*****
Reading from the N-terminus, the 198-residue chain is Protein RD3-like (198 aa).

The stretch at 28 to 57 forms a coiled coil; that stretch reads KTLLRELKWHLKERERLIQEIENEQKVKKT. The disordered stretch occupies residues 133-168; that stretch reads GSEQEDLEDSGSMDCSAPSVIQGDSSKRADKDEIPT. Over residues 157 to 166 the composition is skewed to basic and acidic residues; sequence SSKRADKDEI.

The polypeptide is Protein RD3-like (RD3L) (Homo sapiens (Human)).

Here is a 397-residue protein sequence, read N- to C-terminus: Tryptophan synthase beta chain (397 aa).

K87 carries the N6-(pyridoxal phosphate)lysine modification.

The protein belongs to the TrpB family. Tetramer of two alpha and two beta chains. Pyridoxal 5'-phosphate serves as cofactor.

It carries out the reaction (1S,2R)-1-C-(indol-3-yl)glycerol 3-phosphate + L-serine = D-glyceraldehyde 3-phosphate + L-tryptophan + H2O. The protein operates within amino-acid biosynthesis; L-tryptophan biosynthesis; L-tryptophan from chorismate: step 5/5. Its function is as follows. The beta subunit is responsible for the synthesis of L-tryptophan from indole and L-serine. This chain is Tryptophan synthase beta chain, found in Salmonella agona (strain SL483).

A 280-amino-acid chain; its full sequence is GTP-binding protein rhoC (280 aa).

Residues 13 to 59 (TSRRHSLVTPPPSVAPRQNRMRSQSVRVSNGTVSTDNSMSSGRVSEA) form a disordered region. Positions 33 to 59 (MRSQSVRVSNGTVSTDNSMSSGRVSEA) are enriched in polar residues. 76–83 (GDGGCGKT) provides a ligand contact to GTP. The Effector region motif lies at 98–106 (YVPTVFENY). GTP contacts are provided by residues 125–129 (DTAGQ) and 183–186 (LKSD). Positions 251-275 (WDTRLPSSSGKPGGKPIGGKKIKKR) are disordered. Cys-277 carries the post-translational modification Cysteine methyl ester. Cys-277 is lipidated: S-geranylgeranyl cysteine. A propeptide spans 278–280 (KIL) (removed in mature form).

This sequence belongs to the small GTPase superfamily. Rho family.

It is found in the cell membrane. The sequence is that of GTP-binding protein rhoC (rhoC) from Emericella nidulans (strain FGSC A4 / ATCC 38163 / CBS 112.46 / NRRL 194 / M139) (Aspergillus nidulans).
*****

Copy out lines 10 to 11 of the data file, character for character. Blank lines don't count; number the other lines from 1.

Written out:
This sequence belongs to the small GTPase superfamily. Rho family.

It is found in the cell membrane. The sequence is that of GTP-binding protein rhoC (rhoC) from Emericella nidulans (strain FGSC A4 / ATCC 38163 / CBS 112.46 / NRRL 194 / M139) (Aspergillus nidulans).